Posts Tagged: "hatch-waxman"

Why should we encourage generics to challenge pharma patents?

What was the federal government thinking when Hatch-Waxman originally passed. Why would Congress incentivize generic manufacturers to challenge the patents of pharmaceutical companies? It is the same insidious thought process underlying Hatch-Waxman seen underlying the justification for post grant challenges of all patents at the USPTO. How absurd is it that those who question the need for incentive to innovate are so eager to provide incentive to challenge patents?

Senator Hatch files Amendment to Fix IPRs for Pharma, Save Hatch-Waxman

Late yesterday, Senator Orrin Hatch (R-UT), co-author of the Hatch-Waxman Act, filed an amendment in the Senate Judiciary Committee to address what many characterize as abusive inter partes review (IPR) filings relating to brand name pharmaceuticals. According to Senator Hatch, his amendment is intended to restore the careful balance the Hatch-Waxman Act struck to incentivize generic drug development. The Hatch-Waxman Act encourages generic drug manufacturers to challenge patents of brand name drugs by filing Abbreviated New Drug Applications with the Food and Drug Administration, which can and typically does result in patent infringement litigation in federal district court.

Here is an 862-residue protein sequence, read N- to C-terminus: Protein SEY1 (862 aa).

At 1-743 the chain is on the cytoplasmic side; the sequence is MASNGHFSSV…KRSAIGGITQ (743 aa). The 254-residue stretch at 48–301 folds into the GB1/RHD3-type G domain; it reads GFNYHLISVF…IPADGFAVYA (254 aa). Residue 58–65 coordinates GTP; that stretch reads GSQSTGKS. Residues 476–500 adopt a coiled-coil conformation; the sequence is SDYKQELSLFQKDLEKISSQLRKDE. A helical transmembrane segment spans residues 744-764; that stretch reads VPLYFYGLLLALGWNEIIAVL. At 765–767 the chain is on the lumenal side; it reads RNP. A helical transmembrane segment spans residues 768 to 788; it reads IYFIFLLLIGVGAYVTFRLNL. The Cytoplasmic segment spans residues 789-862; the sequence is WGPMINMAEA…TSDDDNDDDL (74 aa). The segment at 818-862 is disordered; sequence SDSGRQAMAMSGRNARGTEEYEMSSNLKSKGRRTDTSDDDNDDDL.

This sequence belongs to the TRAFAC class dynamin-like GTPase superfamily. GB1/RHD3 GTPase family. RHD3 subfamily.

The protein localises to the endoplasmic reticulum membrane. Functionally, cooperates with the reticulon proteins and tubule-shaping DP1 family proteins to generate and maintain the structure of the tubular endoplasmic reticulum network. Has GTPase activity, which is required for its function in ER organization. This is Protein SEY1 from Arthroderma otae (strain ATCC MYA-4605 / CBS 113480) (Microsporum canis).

Patent Litigation Shows Shift Towards Delaware, Decrease in High-Volume Plaintiff Filings

Legal data analytics provider Lex Machina recently published a post featuring data points regarding the filing of patent infringement cases in the year following the U.S. Supreme Court’s decision in TC Heartland v. Kraft Foods Group Brands. In that decision, the Court held that the patent venue statute (28 U.S.C. § 1400(b)) meant that domestic companies could only file patent infringement suits in the judicial district where they were incorporated. Lex Machina’s one-year data update shows that TC Heartland has toppled the Eastern District of Texas as the top forum for patent infringement filings among U.S. district courts. The decision has also affected the filing behaviors of high-volume plaintiffs (HVPs), or those entities filing 10 or more patent infringement cases in U.S. district courts within one calendar year.

Federal Circuit confirms validity of patent for UCB’s Vimpat®

Appellants were generic drug manufacturers who filed Abbreviated New Drug Applications (“ANDAs”), seeking approval for generic versions of Vimpat®. As a result, the Federal Circuit affirmed the district court’s ultimate conclusion that the asserted claims were not invalid.

China extends drug patent exclusivity to 25 years